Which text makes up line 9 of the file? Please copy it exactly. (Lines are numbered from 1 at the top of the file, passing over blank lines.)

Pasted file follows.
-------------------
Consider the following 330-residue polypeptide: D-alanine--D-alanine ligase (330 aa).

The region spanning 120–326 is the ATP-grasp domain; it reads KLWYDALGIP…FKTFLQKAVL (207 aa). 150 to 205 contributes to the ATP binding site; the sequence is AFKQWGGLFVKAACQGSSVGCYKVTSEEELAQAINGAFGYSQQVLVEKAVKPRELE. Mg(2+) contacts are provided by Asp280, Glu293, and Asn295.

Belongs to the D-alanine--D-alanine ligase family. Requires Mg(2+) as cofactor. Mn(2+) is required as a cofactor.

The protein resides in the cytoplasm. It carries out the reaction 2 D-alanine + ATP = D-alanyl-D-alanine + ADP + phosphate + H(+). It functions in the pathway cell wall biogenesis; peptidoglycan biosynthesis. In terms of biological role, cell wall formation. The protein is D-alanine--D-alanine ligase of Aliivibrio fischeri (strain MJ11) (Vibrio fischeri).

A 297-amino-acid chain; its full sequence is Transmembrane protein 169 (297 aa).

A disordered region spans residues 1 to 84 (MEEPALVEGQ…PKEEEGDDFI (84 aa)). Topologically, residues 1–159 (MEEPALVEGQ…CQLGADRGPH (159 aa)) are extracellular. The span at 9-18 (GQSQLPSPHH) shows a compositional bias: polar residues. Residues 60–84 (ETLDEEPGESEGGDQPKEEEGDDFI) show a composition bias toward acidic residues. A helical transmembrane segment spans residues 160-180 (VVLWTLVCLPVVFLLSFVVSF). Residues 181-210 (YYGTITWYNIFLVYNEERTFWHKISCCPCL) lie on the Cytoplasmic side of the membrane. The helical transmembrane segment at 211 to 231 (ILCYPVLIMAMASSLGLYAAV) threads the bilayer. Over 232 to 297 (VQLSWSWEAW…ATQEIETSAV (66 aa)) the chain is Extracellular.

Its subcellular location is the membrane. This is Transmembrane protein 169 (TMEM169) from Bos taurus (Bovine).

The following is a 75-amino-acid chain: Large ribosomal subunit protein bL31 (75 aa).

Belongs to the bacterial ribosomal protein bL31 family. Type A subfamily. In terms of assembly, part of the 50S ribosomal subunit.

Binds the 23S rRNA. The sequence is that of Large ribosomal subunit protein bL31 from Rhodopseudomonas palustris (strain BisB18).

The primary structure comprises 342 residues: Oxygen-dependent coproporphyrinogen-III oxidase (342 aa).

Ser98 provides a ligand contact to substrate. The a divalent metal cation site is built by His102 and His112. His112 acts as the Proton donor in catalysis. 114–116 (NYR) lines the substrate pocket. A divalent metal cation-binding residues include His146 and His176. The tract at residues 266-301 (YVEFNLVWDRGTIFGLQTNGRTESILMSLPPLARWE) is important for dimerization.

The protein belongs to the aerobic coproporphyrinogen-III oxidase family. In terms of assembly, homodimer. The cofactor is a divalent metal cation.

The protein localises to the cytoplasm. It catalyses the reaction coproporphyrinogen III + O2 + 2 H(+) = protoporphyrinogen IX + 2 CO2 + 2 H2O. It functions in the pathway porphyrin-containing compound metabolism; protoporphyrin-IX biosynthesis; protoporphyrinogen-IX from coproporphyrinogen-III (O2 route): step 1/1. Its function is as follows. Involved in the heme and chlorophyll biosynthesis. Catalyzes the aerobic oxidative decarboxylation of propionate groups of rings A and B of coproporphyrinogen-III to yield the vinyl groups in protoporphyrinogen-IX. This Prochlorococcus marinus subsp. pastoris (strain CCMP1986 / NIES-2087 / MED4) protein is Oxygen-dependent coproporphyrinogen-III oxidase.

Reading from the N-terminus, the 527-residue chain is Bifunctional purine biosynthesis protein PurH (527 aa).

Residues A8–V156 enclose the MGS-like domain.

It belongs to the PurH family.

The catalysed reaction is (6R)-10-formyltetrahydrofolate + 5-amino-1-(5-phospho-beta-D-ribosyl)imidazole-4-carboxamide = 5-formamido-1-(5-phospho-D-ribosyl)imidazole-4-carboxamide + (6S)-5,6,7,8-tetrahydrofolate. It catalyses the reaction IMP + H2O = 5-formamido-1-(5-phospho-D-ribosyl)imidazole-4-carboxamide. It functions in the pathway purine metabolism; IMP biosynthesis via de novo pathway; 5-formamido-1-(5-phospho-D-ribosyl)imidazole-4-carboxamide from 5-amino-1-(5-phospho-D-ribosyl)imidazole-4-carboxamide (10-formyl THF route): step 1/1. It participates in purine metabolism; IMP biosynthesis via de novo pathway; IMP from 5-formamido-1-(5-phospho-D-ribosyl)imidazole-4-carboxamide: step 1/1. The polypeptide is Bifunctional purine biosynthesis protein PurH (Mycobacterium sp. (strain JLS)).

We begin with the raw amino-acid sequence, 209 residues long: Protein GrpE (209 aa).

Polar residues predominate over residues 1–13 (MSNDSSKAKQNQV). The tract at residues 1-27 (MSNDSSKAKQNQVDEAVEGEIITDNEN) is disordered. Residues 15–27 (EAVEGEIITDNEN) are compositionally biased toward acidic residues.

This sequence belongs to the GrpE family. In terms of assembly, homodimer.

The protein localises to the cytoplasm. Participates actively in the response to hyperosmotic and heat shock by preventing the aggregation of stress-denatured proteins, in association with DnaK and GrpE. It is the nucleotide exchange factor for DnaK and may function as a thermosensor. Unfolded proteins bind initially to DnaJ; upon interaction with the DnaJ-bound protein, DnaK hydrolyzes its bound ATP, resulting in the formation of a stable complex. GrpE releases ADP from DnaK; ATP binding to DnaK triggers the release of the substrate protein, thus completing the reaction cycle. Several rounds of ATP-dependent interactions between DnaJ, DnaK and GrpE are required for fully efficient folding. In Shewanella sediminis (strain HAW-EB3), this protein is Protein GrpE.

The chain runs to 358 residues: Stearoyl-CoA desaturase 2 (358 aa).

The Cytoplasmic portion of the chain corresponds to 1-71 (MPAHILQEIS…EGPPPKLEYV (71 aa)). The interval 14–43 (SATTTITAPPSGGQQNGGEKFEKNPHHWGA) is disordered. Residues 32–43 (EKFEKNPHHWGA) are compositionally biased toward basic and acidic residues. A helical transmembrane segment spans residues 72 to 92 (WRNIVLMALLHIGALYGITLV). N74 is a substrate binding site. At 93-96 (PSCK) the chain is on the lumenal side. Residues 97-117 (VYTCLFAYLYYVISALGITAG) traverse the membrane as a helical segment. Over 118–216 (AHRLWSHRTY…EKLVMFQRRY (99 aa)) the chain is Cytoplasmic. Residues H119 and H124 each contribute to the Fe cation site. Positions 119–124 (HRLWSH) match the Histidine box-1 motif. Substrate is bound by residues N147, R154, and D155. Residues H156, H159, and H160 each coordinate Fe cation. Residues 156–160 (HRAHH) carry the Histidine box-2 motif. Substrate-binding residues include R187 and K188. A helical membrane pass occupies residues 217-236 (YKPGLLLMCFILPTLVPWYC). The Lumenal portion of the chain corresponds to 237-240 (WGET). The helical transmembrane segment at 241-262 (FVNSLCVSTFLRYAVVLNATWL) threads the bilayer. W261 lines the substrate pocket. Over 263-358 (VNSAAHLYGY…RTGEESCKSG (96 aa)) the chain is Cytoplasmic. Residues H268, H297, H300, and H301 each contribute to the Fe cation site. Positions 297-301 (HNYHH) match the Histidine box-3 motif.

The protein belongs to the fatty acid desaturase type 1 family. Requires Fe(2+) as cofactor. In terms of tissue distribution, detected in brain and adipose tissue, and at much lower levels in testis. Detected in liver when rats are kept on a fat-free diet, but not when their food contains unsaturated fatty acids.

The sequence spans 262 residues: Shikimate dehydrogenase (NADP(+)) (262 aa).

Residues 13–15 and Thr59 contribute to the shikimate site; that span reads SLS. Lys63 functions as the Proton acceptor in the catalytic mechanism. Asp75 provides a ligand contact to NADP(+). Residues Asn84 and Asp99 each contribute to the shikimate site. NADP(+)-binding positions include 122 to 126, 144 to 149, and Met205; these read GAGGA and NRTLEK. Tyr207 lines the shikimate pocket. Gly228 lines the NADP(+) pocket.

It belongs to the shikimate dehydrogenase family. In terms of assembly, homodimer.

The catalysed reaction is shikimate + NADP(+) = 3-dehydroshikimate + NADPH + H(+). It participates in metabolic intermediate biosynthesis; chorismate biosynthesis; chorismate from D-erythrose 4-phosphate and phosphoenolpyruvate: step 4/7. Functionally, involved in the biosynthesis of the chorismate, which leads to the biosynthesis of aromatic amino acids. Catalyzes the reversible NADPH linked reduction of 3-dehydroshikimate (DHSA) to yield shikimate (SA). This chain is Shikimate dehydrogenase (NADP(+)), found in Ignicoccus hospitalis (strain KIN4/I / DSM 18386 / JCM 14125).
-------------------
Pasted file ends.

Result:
Belongs to the bacterial ribosomal protein bL31 family. Type A subfamily. In terms of assembly, part of the 50S ribosomal subunit.